John:  In some ways they're very personal. I think my faith journey can be traced through the stories. What I've been learning in my own life often finds its way into a character's experience. Her life reflects my current stack of nonfiction books (and my husband's; he's a significant resource for me). My life doesn't specifically resemble that of any of these women, but spiritually and emotionally there are similarities. I think readers identify with my characters because they've "been there" too. One theme I find myself revisiting often in some form or another is that of forgiving a parent. My father was an alcoholic; issues continue to this day for me. I imagine the majority of my readers struggle with a family dysfunction. Not to let reductionism rule here, but it all seems to come down to one thing:  until the power of forgiveness kicks in, healing does not happen and our growth is stunted.  How many more books are in the "Beach House" series?

John:  One more. It's called "Castles in the Sand" and is due out in July 2006.  Are there any new projects on the horizon?

John:  Yes. More fiction.  Who was the person who influenced you the most with your writing?

John:  Irene Frank, a prolific freelance writer from San Diego who taught writing classes. I attended two:  "How to Get Published" and "Fiction Writing." Almost 20 years later, I still refer to things I learned from her.  What advice would you give to a person trying to become a fiction writer?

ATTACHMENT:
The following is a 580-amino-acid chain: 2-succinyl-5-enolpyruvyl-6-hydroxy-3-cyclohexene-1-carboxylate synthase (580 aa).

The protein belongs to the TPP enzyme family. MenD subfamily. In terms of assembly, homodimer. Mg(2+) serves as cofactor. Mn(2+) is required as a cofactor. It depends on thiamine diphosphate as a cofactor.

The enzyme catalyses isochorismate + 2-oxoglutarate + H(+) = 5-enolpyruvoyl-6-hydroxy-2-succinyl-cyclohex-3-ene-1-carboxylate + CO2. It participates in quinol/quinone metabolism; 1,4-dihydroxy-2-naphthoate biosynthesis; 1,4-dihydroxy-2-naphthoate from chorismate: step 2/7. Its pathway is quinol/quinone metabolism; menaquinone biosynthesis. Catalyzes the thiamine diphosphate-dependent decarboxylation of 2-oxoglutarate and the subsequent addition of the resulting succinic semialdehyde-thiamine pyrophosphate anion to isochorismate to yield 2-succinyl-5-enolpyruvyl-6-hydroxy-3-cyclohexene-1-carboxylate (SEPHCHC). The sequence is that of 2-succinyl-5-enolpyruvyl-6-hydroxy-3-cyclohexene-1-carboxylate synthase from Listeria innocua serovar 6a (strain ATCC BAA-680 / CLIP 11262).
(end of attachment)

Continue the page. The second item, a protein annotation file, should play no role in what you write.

John:  Read, read, read. Write, write, write, and then rewrite. Make your story unique; it has to sing louder than what's on the shelf right now. Submit only your best effort; make your high school English teacher lay down her red pen and smile. This takes more time and discipline than you want to think about; don't think about it, just do it. And don't give up. There's always room for fresh voices in fiction. It's important to remember published writing is a business as much as I wish it was an ivory tower endeavor! Listen to editors, publishers, and agents. They know what's going on. Pray. Our Father is the one and only Creator; our imagination is His gift, and He does bless the use of it when we ask Him.  What were your favorite books as a child?

John:  Louisa May Alcott's; Nancy Drew; Trixie Belden.  What message would you like your readers to take away from this book?

John:  I only get one? I try to capture my themes with a Scripture verse printed at the beginning of the book, and then I explore that through the characters. This one is "Let be then; learn that I am God" from Psalm 46. All four women unconsciously cling to a false belief that they are in control. They turn 40; things fall apart, and the illusion of control shatters. Molly is poised to return to full-time teaching; God points her another way. Jo's work as an OB/GYN seems doomed. Andie faces fears she thought she could control; newfound courage only creates more discomfort. Char laments not having a relationship with her husband and thinks she'll fix that pain by going elsewhere for male companionship. One by one they let go of their anxiety over situations. They begin to trust that God is God. They learn how prayer changes things.  What is your goal or mission as a Christian writer?

John:  To express through story God's wild love for us and the reality of Jesus in our everyday lives. I want believers to be encouraged, stretched, challenged, affirmed. I want readers who aren't quite sure about God to be intrigued, to consider that He longs to have a relationship with them.